When I first met my surgeon, I had only been living with a cancer diagnosis for a few days. I was terrified and knew nothing. I thought I would read my death sentence in his face immediately along with a sorrowful apology that he couldn’t do much for me. When he walked in the room smiling, my fear literally disappeared out the door behind him. He joked with me about my name because of the Seinfeld reference. He didn’t say anything about my disease at first, so it wasn’t his plan that made me brave. It was his attitude. I knew that whatever the fight would be, I could do it with him.
President Obama has that effect when he speaks. When he gave his inaugural address, I felt completely swept up in all the hope so many people were putting in him and the determined way he’s meeting it. I found myself wanting him to tell us what to do. I wanted him to say, “Be kind. Love each other. In these frightening times, find a way to help not just yourself but your neighbor. Because if we all do that, the climate will change, and the economy will follow.” Idealistic much? Oh yeah.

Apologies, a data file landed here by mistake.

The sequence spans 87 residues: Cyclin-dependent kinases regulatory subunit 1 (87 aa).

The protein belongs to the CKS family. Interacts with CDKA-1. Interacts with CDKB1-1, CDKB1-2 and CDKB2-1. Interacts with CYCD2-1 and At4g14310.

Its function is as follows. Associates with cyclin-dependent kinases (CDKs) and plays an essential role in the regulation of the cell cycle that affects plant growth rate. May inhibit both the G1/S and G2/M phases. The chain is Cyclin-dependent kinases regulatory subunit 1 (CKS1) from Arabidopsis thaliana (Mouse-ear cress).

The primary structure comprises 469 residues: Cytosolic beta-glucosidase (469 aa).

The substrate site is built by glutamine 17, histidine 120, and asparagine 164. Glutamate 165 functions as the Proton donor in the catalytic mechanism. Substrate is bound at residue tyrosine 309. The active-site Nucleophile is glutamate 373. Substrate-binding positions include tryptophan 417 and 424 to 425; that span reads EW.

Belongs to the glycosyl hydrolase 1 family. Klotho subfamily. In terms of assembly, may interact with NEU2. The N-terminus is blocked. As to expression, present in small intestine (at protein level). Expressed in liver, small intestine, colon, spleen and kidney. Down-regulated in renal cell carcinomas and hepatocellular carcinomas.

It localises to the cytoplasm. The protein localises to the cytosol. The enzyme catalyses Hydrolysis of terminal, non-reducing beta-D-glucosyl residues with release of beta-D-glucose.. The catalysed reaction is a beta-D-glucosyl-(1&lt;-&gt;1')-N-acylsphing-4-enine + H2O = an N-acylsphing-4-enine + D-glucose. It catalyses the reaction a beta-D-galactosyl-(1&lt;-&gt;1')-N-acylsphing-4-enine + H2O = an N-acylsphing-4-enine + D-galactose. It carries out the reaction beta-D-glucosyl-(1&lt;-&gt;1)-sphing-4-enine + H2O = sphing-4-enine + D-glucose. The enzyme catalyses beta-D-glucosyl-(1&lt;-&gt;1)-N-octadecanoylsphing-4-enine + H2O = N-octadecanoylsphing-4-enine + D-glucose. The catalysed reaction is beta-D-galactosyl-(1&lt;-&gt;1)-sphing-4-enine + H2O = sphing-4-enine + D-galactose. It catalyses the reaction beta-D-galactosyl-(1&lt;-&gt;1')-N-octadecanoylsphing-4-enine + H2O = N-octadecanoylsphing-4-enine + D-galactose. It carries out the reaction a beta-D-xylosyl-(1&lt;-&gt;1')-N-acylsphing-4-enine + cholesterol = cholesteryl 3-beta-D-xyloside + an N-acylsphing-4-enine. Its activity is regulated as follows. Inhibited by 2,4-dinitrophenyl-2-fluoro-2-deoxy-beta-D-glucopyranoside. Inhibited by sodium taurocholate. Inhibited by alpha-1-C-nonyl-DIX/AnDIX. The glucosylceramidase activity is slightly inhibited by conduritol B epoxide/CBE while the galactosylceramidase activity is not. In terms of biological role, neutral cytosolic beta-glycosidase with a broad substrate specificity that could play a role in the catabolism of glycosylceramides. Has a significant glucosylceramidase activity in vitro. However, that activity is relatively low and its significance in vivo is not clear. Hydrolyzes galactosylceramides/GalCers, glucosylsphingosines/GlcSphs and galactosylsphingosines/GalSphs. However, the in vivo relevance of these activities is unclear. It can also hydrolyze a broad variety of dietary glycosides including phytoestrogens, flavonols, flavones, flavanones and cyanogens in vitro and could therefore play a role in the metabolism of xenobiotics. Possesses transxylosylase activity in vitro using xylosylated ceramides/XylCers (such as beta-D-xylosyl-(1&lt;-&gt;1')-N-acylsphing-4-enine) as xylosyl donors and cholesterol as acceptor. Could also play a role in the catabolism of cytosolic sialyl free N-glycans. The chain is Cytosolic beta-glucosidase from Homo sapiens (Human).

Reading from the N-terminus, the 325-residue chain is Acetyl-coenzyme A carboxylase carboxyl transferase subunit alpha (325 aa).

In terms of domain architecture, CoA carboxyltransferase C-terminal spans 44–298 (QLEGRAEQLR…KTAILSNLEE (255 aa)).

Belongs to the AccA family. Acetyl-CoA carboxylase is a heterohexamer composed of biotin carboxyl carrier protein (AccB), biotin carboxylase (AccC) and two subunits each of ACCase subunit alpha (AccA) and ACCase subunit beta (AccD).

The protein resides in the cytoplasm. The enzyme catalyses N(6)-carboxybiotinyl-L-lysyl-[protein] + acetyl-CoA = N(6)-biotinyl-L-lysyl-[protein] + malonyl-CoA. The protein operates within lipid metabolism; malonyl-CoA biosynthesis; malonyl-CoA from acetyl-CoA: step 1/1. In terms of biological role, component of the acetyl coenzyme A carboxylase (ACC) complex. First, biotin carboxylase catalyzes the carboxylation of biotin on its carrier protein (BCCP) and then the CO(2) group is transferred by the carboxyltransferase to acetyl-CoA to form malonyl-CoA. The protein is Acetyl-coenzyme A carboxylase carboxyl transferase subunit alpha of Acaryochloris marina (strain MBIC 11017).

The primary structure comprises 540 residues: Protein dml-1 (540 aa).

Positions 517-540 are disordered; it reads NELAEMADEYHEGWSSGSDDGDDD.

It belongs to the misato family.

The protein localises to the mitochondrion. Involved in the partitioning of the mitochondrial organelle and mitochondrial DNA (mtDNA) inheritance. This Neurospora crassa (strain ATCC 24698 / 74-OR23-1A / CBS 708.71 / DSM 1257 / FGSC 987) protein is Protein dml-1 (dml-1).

I told you the world just lost a wonderful man named Keith Lawson. He moved to my hometown not long before I was born in it, and soon founded the food pantry that is still going strong. I wrote about that food pantry in an article for Radiant Magazine. (Update: This website no longer exists.) The idea in the article is completely awesome. Unfortunately, I’m still not really practicing. It’s one thing to realize you’re not a giver. It’s another to actually become one. Keith really was one.